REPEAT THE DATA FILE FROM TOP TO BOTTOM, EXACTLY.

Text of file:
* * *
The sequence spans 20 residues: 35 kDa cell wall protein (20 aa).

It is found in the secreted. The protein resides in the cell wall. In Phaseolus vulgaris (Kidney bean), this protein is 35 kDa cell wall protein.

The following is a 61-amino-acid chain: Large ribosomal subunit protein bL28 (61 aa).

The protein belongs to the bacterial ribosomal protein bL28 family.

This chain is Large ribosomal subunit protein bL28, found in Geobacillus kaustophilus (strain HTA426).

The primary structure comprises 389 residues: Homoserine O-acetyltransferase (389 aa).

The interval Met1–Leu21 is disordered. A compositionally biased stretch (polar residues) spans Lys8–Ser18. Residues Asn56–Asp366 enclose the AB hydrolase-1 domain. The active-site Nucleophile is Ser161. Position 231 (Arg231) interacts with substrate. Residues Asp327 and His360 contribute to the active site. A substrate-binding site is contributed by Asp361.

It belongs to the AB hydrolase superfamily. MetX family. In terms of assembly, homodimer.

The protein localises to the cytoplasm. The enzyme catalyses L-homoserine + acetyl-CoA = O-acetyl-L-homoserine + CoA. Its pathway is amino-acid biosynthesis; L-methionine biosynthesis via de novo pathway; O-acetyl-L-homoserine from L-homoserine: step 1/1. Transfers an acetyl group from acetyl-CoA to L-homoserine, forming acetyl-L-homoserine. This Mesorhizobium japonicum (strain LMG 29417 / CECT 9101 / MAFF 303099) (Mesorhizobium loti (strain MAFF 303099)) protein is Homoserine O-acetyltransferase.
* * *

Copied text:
The sequence spans 20 residues: 35 kDa cell wall protein (20 aa).

It is found in the secreted. The protein resides in the cell wall. In Phaseolus vulgaris (Kidney bean), this protein is 35 kDa cell wall protein.

The following is a 61-amino-acid chain: Large ribosomal subunit protein bL28 (61 aa).

The protein belongs to the bacterial ribosomal protein bL28 family.

This chain is Large ribosomal subunit protein bL28, found in Geobacillus kaustophilus (strain HTA426).

The primary structure comprises 389 residues: Homoserine O-acetyltransferase (389 aa).

The interval Met1–Leu21 is disordered. A compositionally biased stretch (polar residues) spans Lys8–Ser18. Residues Asn56–Asp366 enclose the AB hydrolase-1 domain. The active-site Nucleophile is Ser161. Position 231 (Arg231) interacts with substrate. Residues Asp327 and His360 contribute to the active site. A substrate-binding site is contributed by Asp361.

It belongs to the AB hydrolase superfamily. MetX family. In terms of assembly, homodimer.

The protein localises to the cytoplasm. The enzyme catalyses L-homoserine + acetyl-CoA = O-acetyl-L-homoserine + CoA. Its pathway is amino-acid biosynthesis; L-methionine biosynthesis via de novo pathway; O-acetyl-L-homoserine from L-homoserine: step 1/1. Transfers an acetyl group from acetyl-CoA to L-homoserine, forming acetyl-L-homoserine. This Mesorhizobium japonicum (strain LMG 29417 / CECT 9101 / MAFF 303099) (Mesorhizobium loti (strain MAFF 303099)) protein is Homoserine O-acetyltransferase.